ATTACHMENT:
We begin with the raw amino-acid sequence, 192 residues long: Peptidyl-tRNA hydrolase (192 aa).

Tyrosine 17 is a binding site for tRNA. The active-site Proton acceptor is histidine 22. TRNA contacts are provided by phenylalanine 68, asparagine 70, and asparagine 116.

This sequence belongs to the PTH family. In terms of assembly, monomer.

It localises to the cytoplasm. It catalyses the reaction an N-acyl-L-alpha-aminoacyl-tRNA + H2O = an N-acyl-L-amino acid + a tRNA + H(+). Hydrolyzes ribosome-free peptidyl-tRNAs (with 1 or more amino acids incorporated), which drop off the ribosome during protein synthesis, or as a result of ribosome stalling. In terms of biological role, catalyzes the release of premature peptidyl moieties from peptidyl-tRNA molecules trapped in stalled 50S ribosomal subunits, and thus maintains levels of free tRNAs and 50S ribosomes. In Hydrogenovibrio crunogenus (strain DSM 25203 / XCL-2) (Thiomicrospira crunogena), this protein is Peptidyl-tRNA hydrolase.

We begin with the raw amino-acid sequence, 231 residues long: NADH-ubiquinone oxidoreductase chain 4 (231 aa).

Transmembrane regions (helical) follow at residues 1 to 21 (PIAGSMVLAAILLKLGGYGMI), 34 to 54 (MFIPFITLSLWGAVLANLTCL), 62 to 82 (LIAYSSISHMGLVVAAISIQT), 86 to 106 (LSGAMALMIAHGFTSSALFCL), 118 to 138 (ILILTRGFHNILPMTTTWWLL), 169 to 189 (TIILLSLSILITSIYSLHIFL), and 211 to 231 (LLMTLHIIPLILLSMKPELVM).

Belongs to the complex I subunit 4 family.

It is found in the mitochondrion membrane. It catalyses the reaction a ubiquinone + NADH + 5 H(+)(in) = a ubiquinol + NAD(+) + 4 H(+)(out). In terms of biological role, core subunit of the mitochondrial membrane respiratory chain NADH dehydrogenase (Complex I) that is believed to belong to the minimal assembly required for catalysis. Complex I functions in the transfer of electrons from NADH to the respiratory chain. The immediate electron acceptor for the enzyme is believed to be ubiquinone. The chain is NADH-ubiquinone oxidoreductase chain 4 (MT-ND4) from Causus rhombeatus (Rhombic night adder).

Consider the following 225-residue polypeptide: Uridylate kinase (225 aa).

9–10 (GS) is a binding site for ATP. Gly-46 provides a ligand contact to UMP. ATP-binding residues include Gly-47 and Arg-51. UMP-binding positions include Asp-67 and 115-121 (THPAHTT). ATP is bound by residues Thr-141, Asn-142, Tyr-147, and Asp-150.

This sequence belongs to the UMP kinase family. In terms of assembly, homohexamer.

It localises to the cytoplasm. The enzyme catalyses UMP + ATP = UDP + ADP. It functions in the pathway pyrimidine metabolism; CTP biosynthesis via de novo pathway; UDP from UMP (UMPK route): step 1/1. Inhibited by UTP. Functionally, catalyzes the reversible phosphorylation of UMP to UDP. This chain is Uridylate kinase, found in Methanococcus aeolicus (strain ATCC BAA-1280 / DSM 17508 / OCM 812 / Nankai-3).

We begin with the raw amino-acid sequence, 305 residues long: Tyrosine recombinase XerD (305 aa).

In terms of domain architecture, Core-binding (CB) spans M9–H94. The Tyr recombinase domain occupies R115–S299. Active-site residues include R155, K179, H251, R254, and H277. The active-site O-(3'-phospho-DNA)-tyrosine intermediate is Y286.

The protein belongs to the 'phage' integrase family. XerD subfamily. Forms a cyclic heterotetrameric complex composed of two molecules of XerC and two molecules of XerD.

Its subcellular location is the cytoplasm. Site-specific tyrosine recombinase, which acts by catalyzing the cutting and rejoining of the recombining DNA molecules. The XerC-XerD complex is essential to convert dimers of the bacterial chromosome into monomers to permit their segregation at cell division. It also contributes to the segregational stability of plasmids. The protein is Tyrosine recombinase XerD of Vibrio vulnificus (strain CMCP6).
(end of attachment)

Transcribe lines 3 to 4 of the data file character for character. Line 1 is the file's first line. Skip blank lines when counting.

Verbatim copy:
This sequence belongs to the PTH family. In terms of assembly, monomer.

It localises to the cytoplasm. It catalyses the reaction an N-acyl-L-alpha-aminoacyl-tRNA + H2O = an N-acyl-L-amino acid + a tRNA + H(+). Hydrolyzes ribosome-free peptidyl-tRNAs (with 1 or more amino acids incorporated), which drop off the ribosome during protein synthesis, or as a result of ribosome stalling. In terms of biological role, catalyzes the release of premature peptidyl moieties from peptidyl-tRNA molecules trapped in stalled 50S ribosomal subunits, and thus maintains levels of free tRNAs and 50S ribosomes. In Hydrogenovibrio crunogenus (strain DSM 25203 / XCL-2) (Thiomicrospira crunogena), this protein is Peptidyl-tRNA hydrolase.